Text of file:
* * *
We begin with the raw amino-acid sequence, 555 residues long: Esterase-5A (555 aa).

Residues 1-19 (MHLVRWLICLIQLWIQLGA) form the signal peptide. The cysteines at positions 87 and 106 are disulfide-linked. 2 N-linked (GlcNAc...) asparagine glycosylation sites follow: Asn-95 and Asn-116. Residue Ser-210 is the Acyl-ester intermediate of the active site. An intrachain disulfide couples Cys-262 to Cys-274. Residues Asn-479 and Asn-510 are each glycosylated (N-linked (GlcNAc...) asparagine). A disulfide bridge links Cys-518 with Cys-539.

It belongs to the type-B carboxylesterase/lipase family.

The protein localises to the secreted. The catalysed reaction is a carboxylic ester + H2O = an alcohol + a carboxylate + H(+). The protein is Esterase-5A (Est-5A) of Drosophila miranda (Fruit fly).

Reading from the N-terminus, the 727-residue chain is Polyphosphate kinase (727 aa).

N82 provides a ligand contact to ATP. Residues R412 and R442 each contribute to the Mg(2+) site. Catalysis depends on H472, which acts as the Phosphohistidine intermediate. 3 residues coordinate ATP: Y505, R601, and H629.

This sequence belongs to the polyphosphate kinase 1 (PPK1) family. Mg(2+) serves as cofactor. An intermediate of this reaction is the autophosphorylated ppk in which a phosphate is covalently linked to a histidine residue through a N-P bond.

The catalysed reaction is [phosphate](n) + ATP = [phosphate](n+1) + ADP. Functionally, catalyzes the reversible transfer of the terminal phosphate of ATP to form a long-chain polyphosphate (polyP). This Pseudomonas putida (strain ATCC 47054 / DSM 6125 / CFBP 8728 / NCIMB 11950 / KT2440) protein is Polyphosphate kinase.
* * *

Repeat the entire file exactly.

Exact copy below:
We begin with the raw amino-acid sequence, 555 residues long: Esterase-5A (555 aa).

Residues 1-19 (MHLVRWLICLIQLWIQLGA) form the signal peptide. The cysteines at positions 87 and 106 are disulfide-linked. 2 N-linked (GlcNAc...) asparagine glycosylation sites follow: Asn-95 and Asn-116. Residue Ser-210 is the Acyl-ester intermediate of the active site. An intrachain disulfide couples Cys-262 to Cys-274. Residues Asn-479 and Asn-510 are each glycosylated (N-linked (GlcNAc...) asparagine). A disulfide bridge links Cys-518 with Cys-539.

It belongs to the type-B carboxylesterase/lipase family.

The protein localises to the secreted. The catalysed reaction is a carboxylic ester + H2O = an alcohol + a carboxylate + H(+). The protein is Esterase-5A (Est-5A) of Drosophila miranda (Fruit fly).

Reading from the N-terminus, the 727-residue chain is Polyphosphate kinase (727 aa).

N82 provides a ligand contact to ATP. Residues R412 and R442 each contribute to the Mg(2+) site. Catalysis depends on H472, which acts as the Phosphohistidine intermediate. 3 residues coordinate ATP: Y505, R601, and H629.

This sequence belongs to the polyphosphate kinase 1 (PPK1) family. Mg(2+) serves as cofactor. An intermediate of this reaction is the autophosphorylated ppk in which a phosphate is covalently linked to a histidine residue through a N-P bond.

The catalysed reaction is [phosphate](n) + ATP = [phosphate](n+1) + ADP. Functionally, catalyzes the reversible transfer of the terminal phosphate of ATP to form a long-chain polyphosphate (polyP). This Pseudomonas putida (strain ATCC 47054 / DSM 6125 / CFBP 8728 / NCIMB 11950 / KT2440) protein is Polyphosphate kinase.